Cannabis and driving For anything relating to driving, Dutch law is merciless. It is not just recreational users who are punished, but even those who use cannabis for medicinal reasons. Why this does not actually help road safety is explained in an exclusive multi-part series from the Cannabis News Network. In Part 1: The cannabis saliva test
Since 1 July 2017, police have been checking drivers not just for alcohol but also for other substances such as amphetamines, cocaine and cannabis. If there is any suspicion of drug use, the police is entitled to carry out a saliva test on the spot. On first sight this seems sensible, but if you look more closely it gets more confusing.
Recreational users and patients are treated alike
The law makes no distinction between recreational users and patients who may be using cannabis for medicinal purposes. Ka-Chun Cheung from the Dutch pharmacists’ association has raised the alarm with the relevant authorities. He estimates that around 1 million people have been unfairly criminalised by the new law.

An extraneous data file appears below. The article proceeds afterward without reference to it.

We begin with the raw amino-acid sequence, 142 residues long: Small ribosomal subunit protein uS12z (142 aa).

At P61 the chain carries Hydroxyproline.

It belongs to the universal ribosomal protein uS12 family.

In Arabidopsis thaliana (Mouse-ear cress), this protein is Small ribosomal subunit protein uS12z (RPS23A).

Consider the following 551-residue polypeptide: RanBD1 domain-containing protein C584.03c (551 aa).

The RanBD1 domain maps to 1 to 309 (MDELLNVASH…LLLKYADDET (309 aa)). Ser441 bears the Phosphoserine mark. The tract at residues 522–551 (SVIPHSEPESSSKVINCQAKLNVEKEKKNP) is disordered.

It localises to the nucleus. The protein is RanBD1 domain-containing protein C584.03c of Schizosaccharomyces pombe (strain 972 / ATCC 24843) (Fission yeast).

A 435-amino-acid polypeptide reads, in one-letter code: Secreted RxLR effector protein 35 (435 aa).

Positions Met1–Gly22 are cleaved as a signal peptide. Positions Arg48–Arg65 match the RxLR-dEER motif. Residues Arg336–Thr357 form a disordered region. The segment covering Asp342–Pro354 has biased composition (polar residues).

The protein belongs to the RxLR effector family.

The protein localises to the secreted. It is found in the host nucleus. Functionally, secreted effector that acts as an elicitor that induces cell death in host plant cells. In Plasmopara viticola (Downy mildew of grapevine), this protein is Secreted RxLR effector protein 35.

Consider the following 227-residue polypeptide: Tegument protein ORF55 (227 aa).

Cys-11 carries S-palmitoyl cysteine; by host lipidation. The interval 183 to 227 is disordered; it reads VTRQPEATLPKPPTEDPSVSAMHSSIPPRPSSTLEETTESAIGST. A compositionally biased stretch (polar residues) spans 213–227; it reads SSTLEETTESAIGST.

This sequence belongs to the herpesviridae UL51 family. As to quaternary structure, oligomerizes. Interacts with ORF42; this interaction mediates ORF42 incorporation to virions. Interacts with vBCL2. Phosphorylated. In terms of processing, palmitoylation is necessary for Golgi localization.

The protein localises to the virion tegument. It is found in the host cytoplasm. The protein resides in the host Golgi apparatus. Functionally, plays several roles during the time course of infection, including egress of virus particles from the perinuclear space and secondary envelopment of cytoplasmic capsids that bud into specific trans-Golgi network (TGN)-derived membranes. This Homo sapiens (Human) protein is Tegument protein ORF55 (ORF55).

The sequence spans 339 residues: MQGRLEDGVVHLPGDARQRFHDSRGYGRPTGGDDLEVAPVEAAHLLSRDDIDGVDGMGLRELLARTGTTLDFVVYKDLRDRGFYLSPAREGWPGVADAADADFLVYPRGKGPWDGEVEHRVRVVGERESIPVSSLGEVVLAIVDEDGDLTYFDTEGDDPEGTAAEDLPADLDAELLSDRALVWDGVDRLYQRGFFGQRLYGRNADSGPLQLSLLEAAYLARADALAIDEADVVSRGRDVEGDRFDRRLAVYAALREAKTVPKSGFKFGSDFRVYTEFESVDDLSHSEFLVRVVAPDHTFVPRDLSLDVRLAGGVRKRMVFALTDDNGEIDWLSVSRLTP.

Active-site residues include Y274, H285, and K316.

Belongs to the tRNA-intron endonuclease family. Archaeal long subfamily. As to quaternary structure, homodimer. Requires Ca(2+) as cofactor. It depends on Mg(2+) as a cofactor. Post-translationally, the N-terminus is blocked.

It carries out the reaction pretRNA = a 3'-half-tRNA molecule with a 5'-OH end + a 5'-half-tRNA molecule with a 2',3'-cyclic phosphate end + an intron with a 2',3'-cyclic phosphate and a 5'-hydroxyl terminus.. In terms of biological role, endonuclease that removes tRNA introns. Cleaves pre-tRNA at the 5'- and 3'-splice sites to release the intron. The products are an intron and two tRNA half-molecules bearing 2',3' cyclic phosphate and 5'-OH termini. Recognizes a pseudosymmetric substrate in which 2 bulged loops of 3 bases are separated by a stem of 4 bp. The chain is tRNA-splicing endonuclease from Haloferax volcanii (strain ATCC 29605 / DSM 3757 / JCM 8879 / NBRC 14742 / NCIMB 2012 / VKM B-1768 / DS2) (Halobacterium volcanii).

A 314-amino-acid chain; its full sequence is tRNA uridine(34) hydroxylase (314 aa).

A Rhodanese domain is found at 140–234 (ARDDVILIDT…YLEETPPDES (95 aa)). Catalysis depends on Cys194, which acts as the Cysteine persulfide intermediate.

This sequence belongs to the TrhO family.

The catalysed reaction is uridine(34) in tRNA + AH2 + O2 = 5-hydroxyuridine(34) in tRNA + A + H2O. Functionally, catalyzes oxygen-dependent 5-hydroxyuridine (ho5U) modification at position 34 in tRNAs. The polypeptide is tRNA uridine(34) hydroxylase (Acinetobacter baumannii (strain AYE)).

One of them is Marjon Fisher. Since the age of 17, she has suffered from epilepsy. For her, cannabis is a godsend. Only because she regularly consumes CBD oil can she now do things that seem perfectly normal to other people, like reading or driving a car. But Marjon is worried: “What does the fact that I have cannabis in my bloodstream mean for my insurance? Am I insured? Am I breaking the law?
As in most other European countries , CBD is legal in the Netherlands. So Marjon is entitled to join the traffic on the roads. But things will become problematic if she causes an accident. In that case, she risks a fine of EUR 850 and the loss of her driving licence for up to 6 months. In addition, her insurance could refuse to pay out anything.
The law is not just unfair, it is dangerous
Marjon is adamant that she can drive her car safely despite consuming cannabinoids. She knows that CBD does not make her high. Even if the effect of medication on the ability to drive is not yet one hundred per cent clarified, many experts are giving it the all clear. Saskia de Craen, a scientist in the field of road safety, believes that banning the medication is the greater evil: “Medicinal cannabis, for example, for people who are well aware of the impact on their ability to drive, these people would probably drive less safely without the cannabis.”
Ka-Chung Cheung believes the same thing. He is demanding an urgent amendment to the law. The Ministry of Justice was not available for an interview with Cannabis News Network. In a written opinion, they stated that a new solution was being actively sought that could combine road safety and the needs of medical patients.